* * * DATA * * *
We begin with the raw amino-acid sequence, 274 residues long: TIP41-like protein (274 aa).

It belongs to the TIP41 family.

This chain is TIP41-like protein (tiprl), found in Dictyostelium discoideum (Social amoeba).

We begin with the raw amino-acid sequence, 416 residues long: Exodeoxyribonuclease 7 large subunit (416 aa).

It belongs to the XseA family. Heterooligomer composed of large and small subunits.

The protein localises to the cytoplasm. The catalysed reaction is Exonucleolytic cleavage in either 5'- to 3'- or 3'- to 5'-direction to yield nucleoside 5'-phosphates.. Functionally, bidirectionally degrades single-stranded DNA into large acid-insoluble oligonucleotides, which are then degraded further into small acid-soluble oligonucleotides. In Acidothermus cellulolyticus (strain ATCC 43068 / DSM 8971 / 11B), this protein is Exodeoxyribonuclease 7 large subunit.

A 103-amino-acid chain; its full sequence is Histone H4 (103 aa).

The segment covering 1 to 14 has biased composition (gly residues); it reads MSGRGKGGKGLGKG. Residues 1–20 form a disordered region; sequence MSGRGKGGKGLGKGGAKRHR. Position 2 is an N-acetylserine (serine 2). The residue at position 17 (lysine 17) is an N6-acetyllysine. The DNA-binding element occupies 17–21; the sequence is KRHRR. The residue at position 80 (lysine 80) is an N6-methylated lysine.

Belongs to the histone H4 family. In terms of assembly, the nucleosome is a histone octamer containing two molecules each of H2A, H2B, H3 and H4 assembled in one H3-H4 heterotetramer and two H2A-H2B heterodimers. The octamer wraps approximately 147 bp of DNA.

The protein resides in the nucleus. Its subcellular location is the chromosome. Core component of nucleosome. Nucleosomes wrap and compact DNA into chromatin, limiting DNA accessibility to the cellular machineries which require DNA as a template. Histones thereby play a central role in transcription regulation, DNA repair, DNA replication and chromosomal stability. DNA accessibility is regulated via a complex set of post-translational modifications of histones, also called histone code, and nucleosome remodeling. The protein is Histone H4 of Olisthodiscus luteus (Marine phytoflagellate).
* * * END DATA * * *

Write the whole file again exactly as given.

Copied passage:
We begin with the raw amino-acid sequence, 274 residues long: TIP41-like protein (274 aa).

It belongs to the TIP41 family.

This chain is TIP41-like protein (tiprl), found in Dictyostelium discoideum (Social amoeba).

We begin with the raw amino-acid sequence, 416 residues long: Exodeoxyribonuclease 7 large subunit (416 aa).

It belongs to the XseA family. Heterooligomer composed of large and small subunits.

The protein localises to the cytoplasm. The catalysed reaction is Exonucleolytic cleavage in either 5'- to 3'- or 3'- to 5'-direction to yield nucleoside 5'-phosphates.. Functionally, bidirectionally degrades single-stranded DNA into large acid-insoluble oligonucleotides, which are then degraded further into small acid-soluble oligonucleotides. In Acidothermus cellulolyticus (strain ATCC 43068 / DSM 8971 / 11B), this protein is Exodeoxyribonuclease 7 large subunit.

A 103-amino-acid chain; its full sequence is Histone H4 (103 aa).

The segment covering 1 to 14 has biased composition (gly residues); it reads MSGRGKGGKGLGKG. Residues 1–20 form a disordered region; sequence MSGRGKGGKGLGKGGAKRHR. Position 2 is an N-acetylserine (serine 2). The residue at position 17 (lysine 17) is an N6-acetyllysine. The DNA-binding element occupies 17–21; the sequence is KRHRR. The residue at position 80 (lysine 80) is an N6-methylated lysine.

Belongs to the histone H4 family. In terms of assembly, the nucleosome is a histone octamer containing two molecules each of H2A, H2B, H3 and H4 assembled in one H3-H4 heterotetramer and two H2A-H2B heterodimers. The octamer wraps approximately 147 bp of DNA.

The protein resides in the nucleus. Its subcellular location is the chromosome. Core component of nucleosome. Nucleosomes wrap and compact DNA into chromatin, limiting DNA accessibility to the cellular machineries which require DNA as a template. Histones thereby play a central role in transcription regulation, DNA repair, DNA replication and chromosomal stability. DNA accessibility is regulated via a complex set of post-translational modifications of histones, also called histone code, and nucleosome remodeling. The protein is Histone H4 of Olisthodiscus luteus (Marine phytoflagellate).